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I am self learning guitar and I've learned to play scales all over fretboard by finding root position but it isnt working in practice (as expected) e.g.

I start by finding notes and right pitch of a song just by listening. A song I figured out uses these notes A A# G F D C (4th string, 10fret). First off almost every song plays extra random notes here and there, not respecting major minor step difference which can be too tough to quickly figure out when trying to improvise.

Secondly I cant tell which one is key note because I dont know which scale uses exactly these notes. If there isn't any scale with these notes, how improvisation can work as I stick to pattern of a scale.

Note: I can construct Major and minor scales (using half,whole steps)

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The first thing you should always try is to have only one of each note-letter name in your key. Thus, if you have an A and no B but you have an A#, then you should rename the A# to Bb, so there is only one "A" note. If you do so in this case, then you have a key signature with Bb and the rest of the notes natural. That matches F or Dm. (Please note: this is not to say that this technique always works, particularly in blues or jazz, but it is the first technique you should try if the notes don't make sense.)

A great many songs do stay in a single major or minor key. Almost all of the ones that don't, they move out of the key in a precise or at least non-random manner. Unfortunately, modulation and moving outside the key are not really beginner concepts in music theory. Thus, it can seem very confusing. But most people who continue in their music education are able to grasp the concepts over time.

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Let's first sort those notes and use Bb instead of A#, so we have only one note derived from A:

F G A Bb C D

If you add an E to those six notes you have the F major (or D natural minor) scale. If instead you add an Eb, you get Bb major (or G natural minor).

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I think you would benefit from spending some time studying scales that are not related to any particular song.

The reason for this is that songs, particularly instrumental tunes but also vocal ones, often have notes that are not included in the principle scale. These are called accidentals (though they are quite deliberate).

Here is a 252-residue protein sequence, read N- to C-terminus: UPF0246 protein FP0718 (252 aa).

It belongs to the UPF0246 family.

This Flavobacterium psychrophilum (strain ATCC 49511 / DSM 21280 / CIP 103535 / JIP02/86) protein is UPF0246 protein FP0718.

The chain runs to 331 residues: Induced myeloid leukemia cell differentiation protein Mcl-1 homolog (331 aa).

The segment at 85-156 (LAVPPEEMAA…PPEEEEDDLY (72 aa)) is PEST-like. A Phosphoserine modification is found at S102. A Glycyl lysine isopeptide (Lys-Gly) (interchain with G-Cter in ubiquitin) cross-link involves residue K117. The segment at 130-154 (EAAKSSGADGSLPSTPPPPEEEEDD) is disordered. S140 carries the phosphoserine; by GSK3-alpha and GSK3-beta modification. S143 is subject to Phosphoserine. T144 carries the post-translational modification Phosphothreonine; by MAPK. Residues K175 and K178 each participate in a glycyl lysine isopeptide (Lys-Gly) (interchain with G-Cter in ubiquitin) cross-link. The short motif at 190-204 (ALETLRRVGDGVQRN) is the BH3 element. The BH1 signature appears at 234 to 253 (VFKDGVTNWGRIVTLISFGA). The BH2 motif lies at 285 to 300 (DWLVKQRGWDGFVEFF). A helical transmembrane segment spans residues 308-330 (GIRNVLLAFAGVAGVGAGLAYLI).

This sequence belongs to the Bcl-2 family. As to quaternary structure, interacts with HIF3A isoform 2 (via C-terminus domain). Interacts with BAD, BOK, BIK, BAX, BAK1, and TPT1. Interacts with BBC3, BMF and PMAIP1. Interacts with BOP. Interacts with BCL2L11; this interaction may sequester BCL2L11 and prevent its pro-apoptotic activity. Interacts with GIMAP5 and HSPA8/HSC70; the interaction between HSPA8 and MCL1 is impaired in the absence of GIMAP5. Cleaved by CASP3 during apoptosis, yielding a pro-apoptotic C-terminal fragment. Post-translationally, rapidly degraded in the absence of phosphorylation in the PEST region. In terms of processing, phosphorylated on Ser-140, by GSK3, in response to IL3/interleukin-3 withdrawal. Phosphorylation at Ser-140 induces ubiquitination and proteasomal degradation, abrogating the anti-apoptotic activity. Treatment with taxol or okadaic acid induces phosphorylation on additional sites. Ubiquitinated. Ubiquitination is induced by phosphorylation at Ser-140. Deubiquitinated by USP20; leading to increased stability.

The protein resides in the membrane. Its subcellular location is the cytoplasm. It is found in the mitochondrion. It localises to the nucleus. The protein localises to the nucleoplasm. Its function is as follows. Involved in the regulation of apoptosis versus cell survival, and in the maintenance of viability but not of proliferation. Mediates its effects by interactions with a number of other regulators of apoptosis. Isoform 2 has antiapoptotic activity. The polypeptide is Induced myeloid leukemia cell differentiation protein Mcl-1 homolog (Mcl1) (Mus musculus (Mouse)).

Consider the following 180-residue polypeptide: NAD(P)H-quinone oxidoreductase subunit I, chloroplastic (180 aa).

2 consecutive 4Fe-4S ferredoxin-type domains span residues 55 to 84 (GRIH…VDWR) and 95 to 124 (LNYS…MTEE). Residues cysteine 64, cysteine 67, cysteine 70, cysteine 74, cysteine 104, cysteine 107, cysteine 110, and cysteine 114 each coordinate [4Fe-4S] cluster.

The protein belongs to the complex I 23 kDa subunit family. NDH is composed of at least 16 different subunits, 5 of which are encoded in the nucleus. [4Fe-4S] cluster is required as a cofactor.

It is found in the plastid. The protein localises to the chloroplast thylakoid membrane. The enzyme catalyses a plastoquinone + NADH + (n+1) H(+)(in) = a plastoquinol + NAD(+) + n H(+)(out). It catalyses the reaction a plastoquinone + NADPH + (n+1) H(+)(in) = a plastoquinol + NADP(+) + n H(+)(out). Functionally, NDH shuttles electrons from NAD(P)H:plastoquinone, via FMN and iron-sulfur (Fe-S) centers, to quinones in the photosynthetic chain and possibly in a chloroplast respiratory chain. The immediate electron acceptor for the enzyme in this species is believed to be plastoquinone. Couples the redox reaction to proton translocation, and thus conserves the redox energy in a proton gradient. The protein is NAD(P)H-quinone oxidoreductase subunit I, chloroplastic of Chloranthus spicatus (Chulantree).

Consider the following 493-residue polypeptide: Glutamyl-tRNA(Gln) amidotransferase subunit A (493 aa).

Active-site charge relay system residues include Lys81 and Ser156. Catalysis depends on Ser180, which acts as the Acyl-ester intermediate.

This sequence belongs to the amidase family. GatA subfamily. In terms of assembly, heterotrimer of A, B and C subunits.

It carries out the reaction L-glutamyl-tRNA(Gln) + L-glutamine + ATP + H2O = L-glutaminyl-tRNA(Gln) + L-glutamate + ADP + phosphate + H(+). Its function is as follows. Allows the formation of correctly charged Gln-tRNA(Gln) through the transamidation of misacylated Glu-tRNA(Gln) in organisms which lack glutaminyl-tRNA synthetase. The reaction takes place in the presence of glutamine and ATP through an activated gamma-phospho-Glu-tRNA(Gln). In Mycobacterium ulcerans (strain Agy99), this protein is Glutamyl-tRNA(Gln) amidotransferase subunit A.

You will also discover that tunes often pass through several keys. I am not referring to key changes that are indicated by a new key signature but key changes that come about because of movement in the harmony. For example:

Suppose you have a song in the key of C major. Somewhere in this tune the composer has written a C7 chord. Even though it is called "C7" this chord belongs in the key of F major. Effectively the composer has caused a key change.

Take an old song like Sweet Georgia Brown (The Harlem Globetrotter's theme song). This tune has 2 measures of E7, 2 of A7, and 2 of D7 in the opening phrase. Each dominant 7th chord implies a key change. You will not find the key signature changing every 2 measures however. This would make the score unreadable. But the musician who has studied his or her theory understands this movement of key changes.

Jazz musicians call these key changes 'Key Centers' and understanding this helps some jazz players memorize the chord changes to a colossal number of songs.

I don't want to confuse you with theory. What I have tried to do is illustrate a couple of reasons why it makes sense to study scale theory both in the context of songs, and out of it.

At the very least you should try to be aware that scale theory in song context may not be as pure as scales in isolation.

  • Thanks, I've a book and its not too difficult to understand, always revolves around basics. Recently I read about relative major minor, intervals and triads. However I am having trouble putting it to practice. I am trying to figure out how to do basic improvisation. I like different genres and dont know what to practice and what not. – Umar Muzammil Jul 1 '18 at 15:02
  • Try simplifying things. Rather than get bogged down in which scale fits what chord try limiting yourself to a pentatonic scale. – Harry Kingaby Jul 2 '18 at 0:30
  • You could also spend some time singing a melody and then trying to play what you sang on your instrument. Just sing a phrase of the sort you would like to improvise and then play it. This is a great way to access the music within. If you watch many great jazz musicians you will see their lips moving as they solo. They are singing and playing what they sing simultaneously. – Harry Kingaby Jul 2 '18 at 0:40

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